Q: I have been a licensed broker associate for 20 years in Florida, and belong to several Realtor organizations. This year, we’ve experienced an increased number of problems with local title and mortgage companies.
Here’s what is happening: We expect to get a HUD-1 statement from the title company 48 hours before closing. However, this rarely happens. Title companies do not return phone calls to us, the real estate agents, or our buyers or sellers.
For example, one of my sellers who pays property taxes quarterly closed on July 23rd. They should owe 23 days of property taxes for July, but the title company deducted the entire amount of the property tax bill from their settlement and told the sellers to contact the County for a refund.
We had to argue with the closer at the title company to make him understand that the taxes had already been paid.
Mortgage companies routinely give the “good faith estimate” of estimated closing costs to the buyers and when we get to the closing table it is not accurate — not even close. Mortgage companies are making way too many mistakes.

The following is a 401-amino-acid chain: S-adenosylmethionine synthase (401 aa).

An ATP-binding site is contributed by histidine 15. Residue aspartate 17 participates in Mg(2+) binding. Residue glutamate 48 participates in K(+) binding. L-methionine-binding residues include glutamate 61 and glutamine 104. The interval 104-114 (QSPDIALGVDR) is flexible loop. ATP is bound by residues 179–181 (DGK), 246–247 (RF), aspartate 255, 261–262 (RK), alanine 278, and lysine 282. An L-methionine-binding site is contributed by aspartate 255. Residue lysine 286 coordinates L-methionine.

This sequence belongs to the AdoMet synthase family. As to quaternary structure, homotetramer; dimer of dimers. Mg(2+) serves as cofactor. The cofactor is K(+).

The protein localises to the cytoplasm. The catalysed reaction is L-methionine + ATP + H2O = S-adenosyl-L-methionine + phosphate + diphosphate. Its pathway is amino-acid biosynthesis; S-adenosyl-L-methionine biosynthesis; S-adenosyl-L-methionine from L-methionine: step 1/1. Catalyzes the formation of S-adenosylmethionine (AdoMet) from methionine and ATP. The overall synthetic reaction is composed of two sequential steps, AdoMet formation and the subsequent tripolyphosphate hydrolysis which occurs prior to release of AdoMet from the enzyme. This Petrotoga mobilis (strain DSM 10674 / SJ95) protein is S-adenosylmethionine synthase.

And, they’re keeping money longer. These days, we rarely get funds disbursed at the closing. I have waited 3 days to get my commission.
When things don’t go well, the buyers and sellers think we’re to blame. Who should I contact about the behavior of the local title and mortgage companies?
A: Thank you for your letter. I imagine your day gets a little more frustrating every time one of these situations comes up.
I can’t tell you why so many mistakes are being made. But a lot of newcomers have joined the title and mortgage industries in the past few years in order to make a fast buck with the recent real estate gold rush.
But many don’t know what they’re doing (as you’ve found out) and many more are overworked and that makes like difficult for buyers, sellers and agents.
You belong to a strong local Realtor organization. You should push them to get title companies and mortgage brokers and lenders to clean up their act.
And nothing speaks louder than the pitter-patter of feet walking to another establishment. Consider finding mortgage brokers and title companies that have been in business a long time and have good reputations for sterling service.
In addition, you should contact the Florida Department of Financial Services, formerly known as the Florida Department of Banking and Finance (850-413-3100).
Published: Aug 27, 2004